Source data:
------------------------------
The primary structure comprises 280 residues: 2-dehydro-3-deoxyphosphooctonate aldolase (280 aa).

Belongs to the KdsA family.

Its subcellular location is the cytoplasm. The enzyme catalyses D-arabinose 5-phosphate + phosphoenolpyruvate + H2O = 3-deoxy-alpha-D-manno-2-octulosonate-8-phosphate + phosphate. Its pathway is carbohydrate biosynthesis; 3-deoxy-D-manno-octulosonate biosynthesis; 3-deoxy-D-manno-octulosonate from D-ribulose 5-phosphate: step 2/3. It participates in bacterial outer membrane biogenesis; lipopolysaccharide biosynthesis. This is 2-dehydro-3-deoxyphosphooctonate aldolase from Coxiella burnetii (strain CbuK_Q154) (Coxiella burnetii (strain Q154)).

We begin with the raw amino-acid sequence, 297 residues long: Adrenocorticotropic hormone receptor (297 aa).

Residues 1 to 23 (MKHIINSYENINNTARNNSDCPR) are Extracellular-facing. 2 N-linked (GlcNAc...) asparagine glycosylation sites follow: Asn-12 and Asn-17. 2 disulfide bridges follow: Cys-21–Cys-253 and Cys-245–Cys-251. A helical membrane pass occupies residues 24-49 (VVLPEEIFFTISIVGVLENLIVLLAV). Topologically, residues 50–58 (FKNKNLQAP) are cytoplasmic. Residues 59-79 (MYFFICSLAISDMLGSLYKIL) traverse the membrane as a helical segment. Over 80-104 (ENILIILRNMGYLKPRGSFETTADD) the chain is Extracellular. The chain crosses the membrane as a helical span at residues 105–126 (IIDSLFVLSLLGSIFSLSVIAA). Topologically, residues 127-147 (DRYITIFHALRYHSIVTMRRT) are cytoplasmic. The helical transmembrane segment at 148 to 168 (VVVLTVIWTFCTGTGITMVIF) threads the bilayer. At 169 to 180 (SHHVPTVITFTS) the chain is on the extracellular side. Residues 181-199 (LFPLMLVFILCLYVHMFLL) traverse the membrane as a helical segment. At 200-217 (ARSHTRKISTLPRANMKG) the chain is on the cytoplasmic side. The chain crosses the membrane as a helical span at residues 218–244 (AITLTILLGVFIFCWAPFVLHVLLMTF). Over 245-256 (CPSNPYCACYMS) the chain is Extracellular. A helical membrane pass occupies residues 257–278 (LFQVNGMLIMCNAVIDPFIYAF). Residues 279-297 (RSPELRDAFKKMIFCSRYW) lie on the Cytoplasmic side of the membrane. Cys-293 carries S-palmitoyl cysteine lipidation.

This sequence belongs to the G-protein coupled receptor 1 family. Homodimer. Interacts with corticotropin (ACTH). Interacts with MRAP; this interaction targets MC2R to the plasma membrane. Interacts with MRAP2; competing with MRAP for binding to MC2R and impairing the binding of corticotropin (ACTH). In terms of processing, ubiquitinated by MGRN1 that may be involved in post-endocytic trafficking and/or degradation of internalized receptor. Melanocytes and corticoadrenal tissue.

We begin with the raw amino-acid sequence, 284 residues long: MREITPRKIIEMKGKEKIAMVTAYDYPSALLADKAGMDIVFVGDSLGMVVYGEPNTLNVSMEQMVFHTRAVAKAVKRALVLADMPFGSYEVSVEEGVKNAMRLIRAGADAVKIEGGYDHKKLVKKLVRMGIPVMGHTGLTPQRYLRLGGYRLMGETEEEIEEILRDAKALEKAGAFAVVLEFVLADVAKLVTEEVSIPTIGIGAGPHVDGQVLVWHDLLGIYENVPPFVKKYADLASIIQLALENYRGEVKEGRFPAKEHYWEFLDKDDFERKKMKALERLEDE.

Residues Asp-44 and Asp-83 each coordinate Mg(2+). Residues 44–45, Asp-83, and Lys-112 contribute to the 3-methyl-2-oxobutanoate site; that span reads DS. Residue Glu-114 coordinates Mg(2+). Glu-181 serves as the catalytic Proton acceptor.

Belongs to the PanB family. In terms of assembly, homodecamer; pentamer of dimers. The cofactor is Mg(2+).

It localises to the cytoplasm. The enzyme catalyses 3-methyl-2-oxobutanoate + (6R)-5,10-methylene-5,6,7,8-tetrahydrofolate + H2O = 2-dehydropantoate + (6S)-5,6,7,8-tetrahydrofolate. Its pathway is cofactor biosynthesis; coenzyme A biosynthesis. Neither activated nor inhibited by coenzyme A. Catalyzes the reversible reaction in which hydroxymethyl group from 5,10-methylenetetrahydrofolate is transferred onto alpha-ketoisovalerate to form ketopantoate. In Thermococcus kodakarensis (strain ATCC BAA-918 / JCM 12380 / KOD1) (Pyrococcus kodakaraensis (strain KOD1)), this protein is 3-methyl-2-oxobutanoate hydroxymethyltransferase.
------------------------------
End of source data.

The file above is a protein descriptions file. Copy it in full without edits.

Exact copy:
The primary structure comprises 280 residues: 2-dehydro-3-deoxyphosphooctonate aldolase (280 aa).

Belongs to the KdsA family.

Its subcellular location is the cytoplasm. The enzyme catalyses D-arabinose 5-phosphate + phosphoenolpyruvate + H2O = 3-deoxy-alpha-D-manno-2-octulosonate-8-phosphate + phosphate. Its pathway is carbohydrate biosynthesis; 3-deoxy-D-manno-octulosonate biosynthesis; 3-deoxy-D-manno-octulosonate from D-ribulose 5-phosphate: step 2/3. It participates in bacterial outer membrane biogenesis; lipopolysaccharide biosynthesis. This is 2-dehydro-3-deoxyphosphooctonate aldolase from Coxiella burnetii (strain CbuK_Q154) (Coxiella burnetii (strain Q154)).

We begin with the raw amino-acid sequence, 297 residues long: Adrenocorticotropic hormone receptor (297 aa).

Residues 1 to 23 (MKHIINSYENINNTARNNSDCPR) are Extracellular-facing. 2 N-linked (GlcNAc...) asparagine glycosylation sites follow: Asn-12 and Asn-17. 2 disulfide bridges follow: Cys-21–Cys-253 and Cys-245–Cys-251. A helical membrane pass occupies residues 24-49 (VVLPEEIFFTISIVGVLENLIVLLAV). Topologically, residues 50–58 (FKNKNLQAP) are cytoplasmic. Residues 59-79 (MYFFICSLAISDMLGSLYKIL) traverse the membrane as a helical segment. Over 80-104 (ENILIILRNMGYLKPRGSFETTADD) the chain is Extracellular. The chain crosses the membrane as a helical span at residues 105–126 (IIDSLFVLSLLGSIFSLSVIAA). Topologically, residues 127-147 (DRYITIFHALRYHSIVTMRRT) are cytoplasmic. The helical transmembrane segment at 148 to 168 (VVVLTVIWTFCTGTGITMVIF) threads the bilayer. At 169 to 180 (SHHVPTVITFTS) the chain is on the extracellular side. Residues 181-199 (LFPLMLVFILCLYVHMFLL) traverse the membrane as a helical segment. At 200-217 (ARSHTRKISTLPRANMKG) the chain is on the cytoplasmic side. The chain crosses the membrane as a helical span at residues 218–244 (AITLTILLGVFIFCWAPFVLHVLLMTF). Over 245-256 (CPSNPYCACYMS) the chain is Extracellular. A helical membrane pass occupies residues 257–278 (LFQVNGMLIMCNAVIDPFIYAF). Residues 279-297 (RSPELRDAFKKMIFCSRYW) lie on the Cytoplasmic side of the membrane. Cys-293 carries S-palmitoyl cysteine lipidation.

This sequence belongs to the G-protein coupled receptor 1 family. Homodimer. Interacts with corticotropin (ACTH). Interacts with MRAP; this interaction targets MC2R to the plasma membrane. Interacts with MRAP2; competing with MRAP for binding to MC2R and impairing the binding of corticotropin (ACTH). In terms of processing, ubiquitinated by MGRN1 that may be involved in post-endocytic trafficking and/or degradation of internalized receptor. Melanocytes and corticoadrenal tissue.

We begin with the raw amino-acid sequence, 284 residues long: MREITPRKIIEMKGKEKIAMVTAYDYPSALLADKAGMDIVFVGDSLGMVVYGEPNTLNVSMEQMVFHTRAVAKAVKRALVLADMPFGSYEVSVEEGVKNAMRLIRAGADAVKIEGGYDHKKLVKKLVRMGIPVMGHTGLTPQRYLRLGGYRLMGETEEEIEEILRDAKALEKAGAFAVVLEFVLADVAKLVTEEVSIPTIGIGAGPHVDGQVLVWHDLLGIYENVPPFVKKYADLASIIQLALENYRGEVKEGRFPAKEHYWEFLDKDDFERKKMKALERLEDE.

Residues Asp-44 and Asp-83 each coordinate Mg(2+). Residues 44–45, Asp-83, and Lys-112 contribute to the 3-methyl-2-oxobutanoate site; that span reads DS. Residue Glu-114 coordinates Mg(2+). Glu-181 serves as the catalytic Proton acceptor.

Belongs to the PanB family. In terms of assembly, homodecamer; pentamer of dimers. The cofactor is Mg(2+).

It localises to the cytoplasm. The enzyme catalyses 3-methyl-2-oxobutanoate + (6R)-5,10-methylene-5,6,7,8-tetrahydrofolate + H2O = 2-dehydropantoate + (6S)-5,6,7,8-tetrahydrofolate. Its pathway is cofactor biosynthesis; coenzyme A biosynthesis. Neither activated nor inhibited by coenzyme A. Catalyzes the reversible reaction in which hydroxymethyl group from 5,10-methylenetetrahydrofolate is transferred onto alpha-ketoisovalerate to form ketopantoate. In Thermococcus kodakarensis (strain ATCC BAA-918 / JCM 12380 / KOD1) (Pyrococcus kodakaraensis (strain KOD1)), this protein is 3-methyl-2-oxobutanoate hydroxymethyltransferase.